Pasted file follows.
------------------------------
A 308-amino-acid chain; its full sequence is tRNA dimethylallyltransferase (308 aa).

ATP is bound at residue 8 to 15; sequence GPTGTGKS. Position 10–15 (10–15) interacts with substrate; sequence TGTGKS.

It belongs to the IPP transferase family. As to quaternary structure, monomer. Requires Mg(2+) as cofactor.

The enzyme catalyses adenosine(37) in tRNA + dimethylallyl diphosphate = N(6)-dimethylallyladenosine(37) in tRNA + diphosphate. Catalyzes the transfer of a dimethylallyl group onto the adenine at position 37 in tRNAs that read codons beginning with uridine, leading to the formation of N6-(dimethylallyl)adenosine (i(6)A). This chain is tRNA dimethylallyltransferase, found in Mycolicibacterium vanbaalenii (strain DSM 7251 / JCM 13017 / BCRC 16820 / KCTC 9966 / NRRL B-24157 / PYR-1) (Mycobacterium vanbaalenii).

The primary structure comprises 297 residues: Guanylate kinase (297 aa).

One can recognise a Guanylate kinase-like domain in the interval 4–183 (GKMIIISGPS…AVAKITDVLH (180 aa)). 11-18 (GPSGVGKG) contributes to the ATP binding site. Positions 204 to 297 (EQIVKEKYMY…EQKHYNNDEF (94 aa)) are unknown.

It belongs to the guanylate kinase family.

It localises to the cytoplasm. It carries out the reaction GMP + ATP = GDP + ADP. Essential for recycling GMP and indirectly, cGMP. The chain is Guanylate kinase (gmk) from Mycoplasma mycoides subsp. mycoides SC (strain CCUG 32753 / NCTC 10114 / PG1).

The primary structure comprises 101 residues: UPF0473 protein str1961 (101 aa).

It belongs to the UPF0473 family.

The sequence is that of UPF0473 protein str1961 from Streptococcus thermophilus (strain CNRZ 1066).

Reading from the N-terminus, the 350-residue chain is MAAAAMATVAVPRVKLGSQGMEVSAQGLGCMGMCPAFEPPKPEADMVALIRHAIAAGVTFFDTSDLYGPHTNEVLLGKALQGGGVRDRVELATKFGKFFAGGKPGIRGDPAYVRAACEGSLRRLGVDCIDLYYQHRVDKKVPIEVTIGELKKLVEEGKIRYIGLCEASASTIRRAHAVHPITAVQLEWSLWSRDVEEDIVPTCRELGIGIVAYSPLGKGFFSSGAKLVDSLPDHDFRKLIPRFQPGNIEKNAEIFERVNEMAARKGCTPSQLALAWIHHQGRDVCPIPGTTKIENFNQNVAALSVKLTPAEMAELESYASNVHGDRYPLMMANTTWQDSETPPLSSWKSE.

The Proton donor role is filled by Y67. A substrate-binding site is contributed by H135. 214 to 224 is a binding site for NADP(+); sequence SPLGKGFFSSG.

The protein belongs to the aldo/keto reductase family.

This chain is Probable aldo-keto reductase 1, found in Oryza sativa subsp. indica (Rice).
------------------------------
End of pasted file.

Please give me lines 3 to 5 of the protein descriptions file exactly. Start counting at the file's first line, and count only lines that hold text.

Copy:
It belongs to the IPP transferase family. As to quaternary structure, monomer. Requires Mg(2+) as cofactor.

The enzyme catalyses adenosine(37) in tRNA + dimethylallyl diphosphate = N(6)-dimethylallyladenosine(37) in tRNA + diphosphate. Catalyzes the transfer of a dimethylallyl group onto the adenine at position 37 in tRNAs that read codons beginning with uridine, leading to the formation of N6-(dimethylallyl)adenosine (i(6)A). This chain is tRNA dimethylallyltransferase, found in Mycolicibacterium vanbaalenii (strain DSM 7251 / JCM 13017 / BCRC 16820 / KCTC 9966 / NRRL B-24157 / PYR-1) (Mycobacterium vanbaalenii).

The primary structure comprises 297 residues: Guanylate kinase (297 aa).